|The New Mass Notification Standard: UL 2572|
Issue 54A: The New Mass Notification Standard: UL 2572
By Jack Poole, P.E.
The attacks on September 11, 2001 were a major tragedy that started to raise awareness among policy makers, businesses and society in general about the need for mass notification and the need to be able to warn a lot of people about an emergency situation. Later events at Virginia Tech, Fort Hood, and every school shooting, along with untold hurricanes, floods, tornados and other emergencies has driven that need home.
While the US federal government (mainly the Department of Defense) is driving this push for mass notification, the private sector is coming on-board too. And though there's no code that specifically requires mass notification, that may change in the future – particularly now that UL 25721 provides equipment testing and performance standards for mass notification control units and peripheral equipment.
Mass notification is nothing new. Communities in the U.S. Heartland used sirens to warn residents about tornados. But technology has come a long way since then. And over the last five years, the industry has begun to incorporate requirements into NFPA 72,2 using the fire detection and alarm infrastructure as a vehicle for mass notification.
As the technology began to advance, so did the need for standards. It became apparent that a control unit was needed to handle all the mass notification features, from flashing lights to annunciation, email blasts to text notifications. So the question naturally arose: how will the control unit be manufactured so it has some level of rigor, so it works when needed.
UL wrote a standard that laid out what is required of these technologies – and how they would be tested. UL 2572 is similar to UL 864,3 the standard to test fire alarm control units. UL 2572 sets the criteria for how the control units for mass notification systems will be designed and tested. Not only will the control units be tested, but all of the peripheral supporting equipment that will be connected to the control units will be tested as a complete system.
This equipment standard, which is an American National Standard, covers the construction, performance, operational testing, and production line testing of the control unit plus all components, including the speaker arrays and distributed recipient mass notification components. The products covered by UL 2572 are intended to be used in combination with other appliances and devices to form an emergency communication and/or mass notification system. These products are intended to communicate critical information within buildings and/or outdoor areas about emergency situations that may endanger the safety of the occupants of an area or facility.
For now, if there's a property owner that is not required to have a fire alarm system in their building, but wants mass notification, the UL 2572 standard will apply to the technology they may want to use. A stand-alone mass notification control unit can be listed to UL 2572; it doesn't need to be listed or tested to UL 864.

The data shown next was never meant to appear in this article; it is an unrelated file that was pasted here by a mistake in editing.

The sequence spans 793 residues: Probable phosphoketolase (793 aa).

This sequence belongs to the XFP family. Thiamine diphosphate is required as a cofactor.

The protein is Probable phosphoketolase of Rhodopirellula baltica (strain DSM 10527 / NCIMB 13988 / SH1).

Once control units get tested to UL 2572, the practicing fire protection engineer (FPE) can specify that control units comply with UL 2572 for mass notification systems. If the FPE designs or specifies a combined and fully integrated fire alarm/mass notification system, then the control unit that is specified should comply with both UL 864 and UL 2572. That way, building owners don't need to have two different manufacturers to maintain two different pieces of equipment.
Based on current proposals for the 2013 edition NFPA 72, Chapter 24 (Emergency Communications Systems) will no longer reference UL 864 for the control units for Emergency Communication Systems, but will instead reference UL 2572.
The private sector is joining the public sector in the desire for mass notification systems. Large, private organizations would like to have the ability to notify employees and visitors about major events.
So what do fire protection engineers need to understand about mass notification? It's all about doing a thorough risk analysis.
One starts with understanding the hazards. Is the building at the end of an airport runway, where an airplane could potentially impact? Is it near railroad tracks, or by some sort of chemical plant, or perhaps a natural gas distribution center, where an event could impact the facility? Once the hazards are understood, it is necessary to think about who would require notification and how to communicate with them.
Speaker systems with live voice messages and instructions may be one of the first means of communications that are considered. But visual devices may be needed too, such as strobes, pop-ups on the computer network, or digital message boards that give instructions.
Whether the people who would be notified are sitting at desks, working at manufacturing processes or wearing hearing protection could affect the communications strategies.
With mass notification, it's important to understand the who, what, when and where associated with the mass notification system. Mass notification is not a cookie-cutter type of scenario, where one technology solution fits all.
It is necessary to understand the intent behind mass notification for the occupants and type of facility, and design the system accordingly. In the case of mass notification system, the design is based on the performance that is desired.
Jack Poole is with Poole Fire Protection
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